It is very hard to have battery bank discussions due to the Apple vs Orange comparisons. Battery quality varies greatly, no two people cycle batteries at the same %. Poor chargers can shorten battery life, poor maintenance, bad wiring, all kinds of things have an effect on battery life.

Some practices are better than others.
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Old 07-21-2018, 06:25 PM   #37
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I bought a boat that came with 3 8D batts - 2 8Ds as a house bank and the other for start. I was replacing the whole shebang and wanted to pack the most bang into the solid 8D boxes. The GC-2 fit the bill perfectly with 3 GCs per 8D box. They sat a little higher but I had room to work with. I ended up increasing my house from ~440-660AH in the same footprint giving me a ~50% increase. (I sure don't miss lifting those 8Ds in and out.) As a GC-2 from Costco, I can return one anytime within 40 or 48 months (?) for a free replacement. It's about the best battery support I can afford on my budget.

I like having a larger bank from the 6 GCs but the larger the bank, the better the charging needs to be. In my case, I also had to upgrade cables, switches, combiner, charger, SOC meter, inverter, alternator and external regulator. In the end, it was worth it.
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Old 07-22-2018, 11:24 AM   #38
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Good idea on upgrading the charger . Mine maxs at 30 amps on the gauge. It does 3 banks. It has lasted since 1970. I did replace couple output diodes. Charger made by Raritan. Bigger banks might be an issue for me. Yrs ago called and talked to Vic. When I gave him model and serial, he was surprised and pleased it was still working. Said he probably hand built mine.. It was based on a popular mechanics article from 1960's. It is not ferroresonant. Has some fancy feedback circuitry. I could even improve it adding in an equilization cycle by modifying the circuit. He sent me the schematic. I am just too busy to do that. And it works as is.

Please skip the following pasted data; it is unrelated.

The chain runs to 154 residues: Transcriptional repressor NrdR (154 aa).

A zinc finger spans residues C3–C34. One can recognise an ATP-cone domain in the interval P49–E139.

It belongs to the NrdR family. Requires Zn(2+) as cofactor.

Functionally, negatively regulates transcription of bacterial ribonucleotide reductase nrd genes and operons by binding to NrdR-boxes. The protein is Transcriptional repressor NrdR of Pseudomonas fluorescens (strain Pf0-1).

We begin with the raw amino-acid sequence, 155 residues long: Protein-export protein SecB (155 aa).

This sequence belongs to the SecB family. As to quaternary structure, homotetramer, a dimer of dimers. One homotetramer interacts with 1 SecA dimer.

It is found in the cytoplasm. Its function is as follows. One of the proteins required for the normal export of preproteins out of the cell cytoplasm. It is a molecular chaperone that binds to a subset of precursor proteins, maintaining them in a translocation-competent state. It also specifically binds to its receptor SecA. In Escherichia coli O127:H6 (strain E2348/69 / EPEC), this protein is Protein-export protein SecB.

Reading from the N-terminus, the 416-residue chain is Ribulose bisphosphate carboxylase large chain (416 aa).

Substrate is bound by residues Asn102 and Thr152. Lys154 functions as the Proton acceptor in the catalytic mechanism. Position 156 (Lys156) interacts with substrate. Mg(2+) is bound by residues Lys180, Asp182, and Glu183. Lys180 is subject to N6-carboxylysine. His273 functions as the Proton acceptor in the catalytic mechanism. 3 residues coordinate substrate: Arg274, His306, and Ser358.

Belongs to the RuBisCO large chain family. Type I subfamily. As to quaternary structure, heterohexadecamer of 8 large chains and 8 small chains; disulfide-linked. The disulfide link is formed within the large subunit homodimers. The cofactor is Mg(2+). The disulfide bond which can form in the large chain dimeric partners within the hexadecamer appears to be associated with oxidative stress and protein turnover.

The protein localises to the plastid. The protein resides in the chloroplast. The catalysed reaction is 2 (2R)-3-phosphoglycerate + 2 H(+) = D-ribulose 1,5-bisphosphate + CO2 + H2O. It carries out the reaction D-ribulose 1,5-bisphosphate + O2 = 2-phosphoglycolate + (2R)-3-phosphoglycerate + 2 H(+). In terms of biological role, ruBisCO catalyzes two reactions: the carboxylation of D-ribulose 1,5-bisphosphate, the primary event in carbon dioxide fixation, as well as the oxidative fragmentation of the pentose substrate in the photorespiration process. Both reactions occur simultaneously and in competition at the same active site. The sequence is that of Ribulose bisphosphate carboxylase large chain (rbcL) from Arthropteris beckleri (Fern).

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Old 07-22-2018, 03:55 PM   #39
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Hi psneeld,


Mine are in series.

I only mentioned that it could be worth thinking about the effect the wiring may have on how they are charged to try and draw a comment.

I don't know enough about batteries to give any valid advice myself.


I think it really depends on how they are used and we a varied lot in that regard.


Although balanced charging makes good sense to me, it could be that if the charge isn't balanced across the bank, but you regularly charge the bank fully, that the battery or batteries receiving the lower charge get everything they need anyway so may make little difference.

There are some pretty smart people here (I suspect yourself included) that I hope will be able to comment if balanced charging is just a nicety or something worth considering when making changers to the banks.
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Old 07-22-2018, 04:02 PM   #40
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The more things you do right the longer life you will see out of your batteries. What is hard to say is how significant balanced charge would be as there are so many variables in the whole system.